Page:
When Nathaniel Dorn learned that Google, the company he most admires, was launching a magazine, he was thrilled. It was March 2011 and Google had just announced the debut issue of Think Quarterly, a magazine focused on technology and innovation. To launch any sort of magazine, much less one that claimed, as this one did, to be “a breathing space in a busy world,” would have been a counterintuitive move for the company that had made its fortune in Internet search and advertising. But for people like Dorn, then a twenty-eight-year-old contracts negotiator for an international defense contractor, the magazine was a welcome change from gadget-driven tech publications. Already a fan of Google products such as Gmail and Voice, and a subscriber to sophisticated magazines like Monocle, he was more than ready for Think Quarterly.
“Tech sites and blogs are a dime a dozen and virtually indistinguishable from one another,” Dorn says. “Nobody was taking the time to mindfully address the important questions behind technology: the how, why and who. Until Think Quarterly, that is.”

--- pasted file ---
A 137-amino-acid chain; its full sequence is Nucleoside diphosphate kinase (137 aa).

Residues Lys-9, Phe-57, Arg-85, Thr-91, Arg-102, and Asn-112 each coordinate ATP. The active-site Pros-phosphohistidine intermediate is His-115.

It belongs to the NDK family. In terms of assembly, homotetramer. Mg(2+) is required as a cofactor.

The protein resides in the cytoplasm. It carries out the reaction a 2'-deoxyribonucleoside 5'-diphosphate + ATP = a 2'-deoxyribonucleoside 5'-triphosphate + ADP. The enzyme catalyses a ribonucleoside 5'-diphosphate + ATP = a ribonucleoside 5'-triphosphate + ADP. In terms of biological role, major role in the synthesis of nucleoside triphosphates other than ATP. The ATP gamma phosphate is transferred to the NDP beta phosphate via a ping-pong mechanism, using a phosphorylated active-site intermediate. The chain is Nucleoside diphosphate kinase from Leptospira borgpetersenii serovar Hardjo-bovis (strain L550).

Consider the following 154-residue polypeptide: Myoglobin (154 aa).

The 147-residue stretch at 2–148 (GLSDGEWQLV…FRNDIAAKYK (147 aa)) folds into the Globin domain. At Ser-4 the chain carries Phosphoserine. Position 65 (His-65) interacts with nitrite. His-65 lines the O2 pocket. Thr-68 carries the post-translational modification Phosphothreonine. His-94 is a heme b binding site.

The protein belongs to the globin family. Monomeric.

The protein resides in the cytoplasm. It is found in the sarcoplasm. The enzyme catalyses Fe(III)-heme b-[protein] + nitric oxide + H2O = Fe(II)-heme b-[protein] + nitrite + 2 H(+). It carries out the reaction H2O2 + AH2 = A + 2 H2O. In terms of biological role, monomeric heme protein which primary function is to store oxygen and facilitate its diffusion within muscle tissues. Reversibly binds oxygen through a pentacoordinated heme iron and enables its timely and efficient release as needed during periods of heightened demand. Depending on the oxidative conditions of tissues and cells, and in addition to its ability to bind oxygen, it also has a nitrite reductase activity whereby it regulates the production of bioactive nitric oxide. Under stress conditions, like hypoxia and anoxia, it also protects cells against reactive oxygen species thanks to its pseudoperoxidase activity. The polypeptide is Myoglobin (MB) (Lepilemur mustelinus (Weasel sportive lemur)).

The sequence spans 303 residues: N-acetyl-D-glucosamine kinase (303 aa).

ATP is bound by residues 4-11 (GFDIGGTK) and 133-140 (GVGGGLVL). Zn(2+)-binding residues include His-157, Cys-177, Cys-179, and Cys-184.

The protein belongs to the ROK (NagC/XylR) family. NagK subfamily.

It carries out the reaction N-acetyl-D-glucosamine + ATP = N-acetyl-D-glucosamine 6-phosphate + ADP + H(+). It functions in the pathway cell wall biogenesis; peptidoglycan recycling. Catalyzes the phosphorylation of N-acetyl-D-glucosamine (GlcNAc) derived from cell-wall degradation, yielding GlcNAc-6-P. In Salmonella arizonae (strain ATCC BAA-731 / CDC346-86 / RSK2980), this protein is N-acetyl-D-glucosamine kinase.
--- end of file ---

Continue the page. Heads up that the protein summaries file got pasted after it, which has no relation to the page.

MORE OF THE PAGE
He was not alone in his enthusiasm. On issuu.com, a digital publishing platform, the first issue of Think Quarterly, “Data,” has received nearly a million views as of this writing. (Readers have the choice either to digest Think Quarterly articles discretely on its website or to engage fully with the magazine on issuu.com, whose Flash applet mimics the experience of reading the print edition.) Each issue revolve...